Taking a longer view of Copper, there is more symmetry with the $SPX. Copper's breakdown from the $2.96 level coincided with the top in 2015 following a bounce up from below. Having the momentum shown by the PPO roll over close to zero adds to the symmetry. If Copper starts another repetitive sequence of PPO rolling over near zero, that would make this the start!
My thoughts on Steel are the same as Copper, which does not bode well for the industrial stocks I covered last week. It's not good for energy, either. Steel rolled over at a major horizontal support/resistance line in 2015 as the $SPX topped out in May 2015. The PPO was below zero then as well. The exploration and production ETF (XOP) is shown in the lower panel. Does that give you any comfort in owning energy stocks here?
Before I go off the cliff, there is one chart I continue to look to for confirmation of all of this. That one chart is the railway chart, which is a few paragraphs down.
When a market makes a pullback, the price has to test or break through the prior high at some point. The railway chart has been trying to push through 2300, as seen in the zoom box. The price bar for this month is a weak inside bar, which is the opposite of an outside bar. An inside bar makes a lower high and a higher low than the previous month. I associate an inside bar with indecision or consolidation. The railways trend up and down nicely (they're very trendy!). All of the major breaks below the 10-month moving average never got back above before continuing lower (2008, 2015). Conversely, the recent pullback below the moving average and the resumption back above looks a lot more like the 2006 and 2011 moves.
The PPO suggests the index has reached the trend line in momentum, so it is more likely to drift lower in momentum than surprise us with renewed strength. Although, in both 2007 and 2012, the PPO drifted lower while the index moved higher.
All of what I just described suggests a move higher for the rails. The problem is this month's bar being near the lows and below last month's close. We can see in October 2018 (on the zoom panel) that the same price formation showed up and that the previous close was above the current price. Needless to say, it'll be a battle to see how this resolves itself. My perspective based on the global charts is lower down.
There is less movement of autos as the $DJUSAU chart looks terrible, steel looks weak as discussed, copper looks weak as discussed, canola (China stopped buying Canadian Canola in a battle over the Hauwei executive), and oil shipments in Canada all suggest more trouble for this North American index. If the relative strength trend on the purple area chart breaks, that would confirm the whole breakdown. So far, it is solidly bullish.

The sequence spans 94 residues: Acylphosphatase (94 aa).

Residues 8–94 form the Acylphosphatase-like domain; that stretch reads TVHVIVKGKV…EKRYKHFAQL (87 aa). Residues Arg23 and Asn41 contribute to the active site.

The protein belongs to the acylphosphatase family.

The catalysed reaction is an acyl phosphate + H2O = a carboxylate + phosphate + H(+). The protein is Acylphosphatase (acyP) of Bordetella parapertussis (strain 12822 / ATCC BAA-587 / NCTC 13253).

Gold and Silver.
Using the black arrows on the PPO, notice the subtle little histograms with the PPO are in roughly the same place as it is now on this chart of the Japanese Yen. The PPO turning up while above zero is very bullish and mark the first such event in four years for the Yen. That leads me to believe that Gold could light it up here, which is shown as a gold line on the chart! I would prefer to own the miners as they move faster than the metals. The best moves happened when the Yen moved above the 65-week moving average, which happened on Friday's close.
I have one other chart (I know, you're surprised) that leads me to believe this might be a bigger than normal pop! This is the inflation protected bonds ETF (TIP). Notice the sudden surge in 2016 coincided with a pop in Gold and the Yen. The Gold Miners ETF surged 150% in six months (see the second chart)!
That also coincided with a big drop globally in the stock market, which bottomed in February 2016 and stayed down until April 2016. Up in the top panel is the Ten-Year Bond Yield, which also dropped in 2016 as Gold soared.
Here is a link to this week's Weekly Market Roundup video, with a lot more information on the global mess the charts are in.
Here is the the Canadian Market Roundup for mid-March.
If you would like to learn more about the basics of charting, check out Stock Charts for Dummies. The first section of the book walks through all the chart settings you need to help you get the charts you want, the second section explores why you might use charts for investing and the third section is about putting it all together.
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Greg Schnell, CMT, MFTA
Senior Technical Analyst, StockCharts.com
Author, Stock Charts for Dummies